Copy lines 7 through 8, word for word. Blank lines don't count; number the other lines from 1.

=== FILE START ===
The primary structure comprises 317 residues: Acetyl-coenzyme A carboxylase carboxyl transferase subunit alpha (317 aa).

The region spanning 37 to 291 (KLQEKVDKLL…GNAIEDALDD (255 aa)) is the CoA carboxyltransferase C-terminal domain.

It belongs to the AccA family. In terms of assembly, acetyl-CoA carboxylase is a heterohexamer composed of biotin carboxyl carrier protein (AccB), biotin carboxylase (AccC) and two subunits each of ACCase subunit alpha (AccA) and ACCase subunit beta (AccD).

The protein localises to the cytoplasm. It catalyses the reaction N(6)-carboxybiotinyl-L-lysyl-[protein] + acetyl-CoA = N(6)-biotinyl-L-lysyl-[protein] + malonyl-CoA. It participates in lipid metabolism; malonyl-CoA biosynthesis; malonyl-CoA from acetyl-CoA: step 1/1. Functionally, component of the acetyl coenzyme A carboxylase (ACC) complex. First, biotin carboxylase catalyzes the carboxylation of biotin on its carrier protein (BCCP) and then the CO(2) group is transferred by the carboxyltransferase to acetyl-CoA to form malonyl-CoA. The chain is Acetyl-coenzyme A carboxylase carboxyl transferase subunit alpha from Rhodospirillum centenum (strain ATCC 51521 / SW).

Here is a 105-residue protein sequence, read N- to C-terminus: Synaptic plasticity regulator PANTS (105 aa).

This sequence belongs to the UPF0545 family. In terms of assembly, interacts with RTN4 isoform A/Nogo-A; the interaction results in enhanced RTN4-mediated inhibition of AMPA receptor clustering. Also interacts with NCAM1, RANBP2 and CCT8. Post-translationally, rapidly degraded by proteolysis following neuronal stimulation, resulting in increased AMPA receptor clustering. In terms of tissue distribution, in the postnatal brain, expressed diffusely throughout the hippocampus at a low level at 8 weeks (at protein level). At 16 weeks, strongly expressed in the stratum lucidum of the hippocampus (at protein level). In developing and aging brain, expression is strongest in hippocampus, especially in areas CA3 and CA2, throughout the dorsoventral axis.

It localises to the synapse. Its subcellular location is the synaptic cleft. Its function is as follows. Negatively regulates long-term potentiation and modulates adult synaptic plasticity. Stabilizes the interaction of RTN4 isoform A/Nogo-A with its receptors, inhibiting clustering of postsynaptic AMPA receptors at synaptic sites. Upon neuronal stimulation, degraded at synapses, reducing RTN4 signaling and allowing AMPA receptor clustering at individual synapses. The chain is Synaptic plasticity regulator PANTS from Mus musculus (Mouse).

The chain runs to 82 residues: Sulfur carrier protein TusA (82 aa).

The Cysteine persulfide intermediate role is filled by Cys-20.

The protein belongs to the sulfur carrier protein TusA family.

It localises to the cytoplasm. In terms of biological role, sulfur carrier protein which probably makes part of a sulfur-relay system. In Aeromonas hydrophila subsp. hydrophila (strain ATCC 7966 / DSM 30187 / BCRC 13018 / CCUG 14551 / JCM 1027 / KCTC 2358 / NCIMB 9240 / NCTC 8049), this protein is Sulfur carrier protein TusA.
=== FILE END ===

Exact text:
It localises to the synapse. Its subcellular location is the synaptic cleft. Its function is as follows. Negatively regulates long-term potentiation and modulates adult synaptic plasticity. Stabilizes the interaction of RTN4 isoform A/Nogo-A with its receptors, inhibiting clustering of postsynaptic AMPA receptors at synaptic sites. Upon neuronal stimulation, degraded at synapses, reducing RTN4 signaling and allowing AMPA receptor clustering at individual synapses. The chain is Synaptic plasticity regulator PANTS from Mus musculus (Mouse).

The chain runs to 82 residues: Sulfur carrier protein TusA (82 aa).